As you can see, if these rules are not quickly changed, they will have a significant adverse impact on the most economically productive taxpayers, and therefore, on the economy as a whole.

The President has stated that he has a “mandate” to increase the taxes on “the wealthy”.  It seems to me that he has gained the support of 51% of Americans by promising that nearly one-half of Americans will continue to have no financial obligation to pay any income taxes or any significant “share” of the costs to operate the Federal Government, that many people will continue to benefit from net tax credits (such as the earned income credit), that the Federal Government will continue to increase the number of people on welfare and will even add the new and most costly “entitlement”, ObamaCare, and that the cost of these promises will be paid for by increasing the taxes on a minority of Americans, the so called “wealthy” (those who already pay the majority of taxes, more than their share, and at the highest tax rates).   Basically, I’ll paraphrase the President’s campaign as “elect me and I’ll get you something for nothing, using other people’s money” (Karl Marx would be so proud of him and those who elected him).  If you look through the rhetoric, It appears to me that the President has organized a majority of Americans to conduct a “financial lynching” of a minority of Americans, backed by the “rule of law”.   Those who have dared to make good financial decisions, work hard, risk their capital by investing and saving and, and consequently, have prospered economically have been chosen by their Federal Government to pay for desires of those who have not.  The fact that their investments have significantly helped to grow the economy and create jobs seems to have been lost on many in Washington, or perhaps they do understand it but do not care about the adverse implication of these tax issues on the economy.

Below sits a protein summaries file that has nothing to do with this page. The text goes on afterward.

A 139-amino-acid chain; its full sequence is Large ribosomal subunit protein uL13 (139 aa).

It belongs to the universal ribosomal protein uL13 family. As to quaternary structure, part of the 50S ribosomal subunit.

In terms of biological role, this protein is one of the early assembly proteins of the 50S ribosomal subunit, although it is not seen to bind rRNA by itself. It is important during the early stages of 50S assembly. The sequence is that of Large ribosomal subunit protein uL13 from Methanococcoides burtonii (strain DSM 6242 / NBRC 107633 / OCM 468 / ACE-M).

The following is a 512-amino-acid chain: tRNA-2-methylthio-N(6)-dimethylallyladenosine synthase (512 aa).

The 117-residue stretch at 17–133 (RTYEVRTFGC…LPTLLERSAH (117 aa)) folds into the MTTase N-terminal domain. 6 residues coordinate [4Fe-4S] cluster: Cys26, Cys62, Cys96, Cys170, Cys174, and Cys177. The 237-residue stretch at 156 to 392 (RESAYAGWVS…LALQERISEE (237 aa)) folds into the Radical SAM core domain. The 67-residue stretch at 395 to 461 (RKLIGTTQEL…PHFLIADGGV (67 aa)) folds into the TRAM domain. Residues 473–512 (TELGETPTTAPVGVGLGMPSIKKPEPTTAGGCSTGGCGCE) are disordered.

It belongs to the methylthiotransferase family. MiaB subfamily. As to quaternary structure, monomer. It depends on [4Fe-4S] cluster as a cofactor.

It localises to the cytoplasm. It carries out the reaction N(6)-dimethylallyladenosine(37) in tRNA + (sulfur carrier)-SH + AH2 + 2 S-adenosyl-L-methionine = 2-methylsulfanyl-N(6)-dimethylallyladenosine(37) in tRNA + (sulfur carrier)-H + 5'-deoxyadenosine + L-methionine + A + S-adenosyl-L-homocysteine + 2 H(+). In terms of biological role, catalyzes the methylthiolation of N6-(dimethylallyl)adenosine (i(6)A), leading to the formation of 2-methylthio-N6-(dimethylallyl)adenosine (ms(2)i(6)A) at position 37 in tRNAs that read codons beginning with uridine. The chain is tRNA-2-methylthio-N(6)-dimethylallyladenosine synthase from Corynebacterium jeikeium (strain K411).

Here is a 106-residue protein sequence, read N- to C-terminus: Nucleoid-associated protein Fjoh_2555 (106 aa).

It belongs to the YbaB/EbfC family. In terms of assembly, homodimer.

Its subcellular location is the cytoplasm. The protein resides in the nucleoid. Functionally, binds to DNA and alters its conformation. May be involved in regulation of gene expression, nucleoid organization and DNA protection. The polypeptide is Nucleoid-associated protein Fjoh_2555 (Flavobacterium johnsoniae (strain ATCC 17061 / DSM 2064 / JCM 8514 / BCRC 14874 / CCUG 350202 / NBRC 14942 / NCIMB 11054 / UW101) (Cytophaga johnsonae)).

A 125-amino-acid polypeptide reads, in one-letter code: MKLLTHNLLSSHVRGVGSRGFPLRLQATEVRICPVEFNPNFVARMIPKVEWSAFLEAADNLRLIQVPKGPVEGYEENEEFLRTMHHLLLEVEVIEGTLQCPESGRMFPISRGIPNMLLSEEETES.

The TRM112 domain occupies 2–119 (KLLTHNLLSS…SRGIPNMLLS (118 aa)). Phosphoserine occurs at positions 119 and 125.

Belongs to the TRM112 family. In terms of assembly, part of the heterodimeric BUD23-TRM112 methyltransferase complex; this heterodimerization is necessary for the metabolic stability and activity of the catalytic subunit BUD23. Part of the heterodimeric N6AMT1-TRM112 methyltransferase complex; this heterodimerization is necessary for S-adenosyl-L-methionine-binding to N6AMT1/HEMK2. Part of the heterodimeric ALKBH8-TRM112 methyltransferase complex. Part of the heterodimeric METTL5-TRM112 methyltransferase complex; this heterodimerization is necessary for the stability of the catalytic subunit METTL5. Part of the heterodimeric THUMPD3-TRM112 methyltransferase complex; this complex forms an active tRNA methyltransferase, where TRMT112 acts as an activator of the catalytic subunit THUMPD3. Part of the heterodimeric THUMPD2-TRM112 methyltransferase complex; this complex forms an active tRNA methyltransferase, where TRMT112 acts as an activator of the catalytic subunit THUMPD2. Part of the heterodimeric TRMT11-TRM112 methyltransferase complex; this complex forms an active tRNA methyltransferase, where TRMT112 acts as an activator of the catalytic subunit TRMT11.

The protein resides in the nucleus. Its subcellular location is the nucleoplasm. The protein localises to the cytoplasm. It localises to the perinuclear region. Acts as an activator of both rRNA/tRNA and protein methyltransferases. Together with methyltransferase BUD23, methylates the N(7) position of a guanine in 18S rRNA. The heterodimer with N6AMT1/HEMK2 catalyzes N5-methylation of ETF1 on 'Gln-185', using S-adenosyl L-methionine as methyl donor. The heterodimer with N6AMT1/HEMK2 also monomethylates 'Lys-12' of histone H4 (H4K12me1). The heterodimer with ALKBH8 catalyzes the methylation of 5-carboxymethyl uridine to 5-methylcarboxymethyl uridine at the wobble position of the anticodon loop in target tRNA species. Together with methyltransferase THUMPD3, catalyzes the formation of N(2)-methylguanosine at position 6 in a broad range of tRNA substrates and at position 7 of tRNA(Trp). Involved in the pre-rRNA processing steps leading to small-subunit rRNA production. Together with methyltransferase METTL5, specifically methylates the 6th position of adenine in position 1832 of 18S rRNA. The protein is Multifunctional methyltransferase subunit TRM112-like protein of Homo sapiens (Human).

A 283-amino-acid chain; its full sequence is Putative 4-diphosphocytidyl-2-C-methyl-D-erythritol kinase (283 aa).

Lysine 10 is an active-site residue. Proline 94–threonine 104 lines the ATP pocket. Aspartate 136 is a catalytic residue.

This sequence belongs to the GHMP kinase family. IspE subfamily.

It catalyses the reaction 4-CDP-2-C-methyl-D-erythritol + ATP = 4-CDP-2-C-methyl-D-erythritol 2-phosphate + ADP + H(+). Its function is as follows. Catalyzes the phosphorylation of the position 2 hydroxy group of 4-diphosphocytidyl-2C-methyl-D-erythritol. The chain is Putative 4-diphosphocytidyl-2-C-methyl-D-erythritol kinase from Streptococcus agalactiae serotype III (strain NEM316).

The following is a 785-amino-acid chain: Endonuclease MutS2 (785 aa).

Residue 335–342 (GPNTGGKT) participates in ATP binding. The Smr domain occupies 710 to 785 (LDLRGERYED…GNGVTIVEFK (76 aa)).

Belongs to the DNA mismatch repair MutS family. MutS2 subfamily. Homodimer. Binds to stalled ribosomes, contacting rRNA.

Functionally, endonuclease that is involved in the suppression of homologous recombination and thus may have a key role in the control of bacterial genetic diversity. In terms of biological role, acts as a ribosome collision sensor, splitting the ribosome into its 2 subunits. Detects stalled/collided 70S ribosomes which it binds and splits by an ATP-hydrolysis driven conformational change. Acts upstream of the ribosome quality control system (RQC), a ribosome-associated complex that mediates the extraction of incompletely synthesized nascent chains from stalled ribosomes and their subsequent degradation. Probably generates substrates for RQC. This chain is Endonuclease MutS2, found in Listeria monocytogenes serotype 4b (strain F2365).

I hope that this has adequately alerted you to the tax issues that face us.  If you have questions or wish to discuss any last minute planning, which is terribly difficult since we do not know for sure what all of the tax rules will be even for 2012, please let me know.

Have a great and blessed Christmas season anyway.

Sincerely,

Dave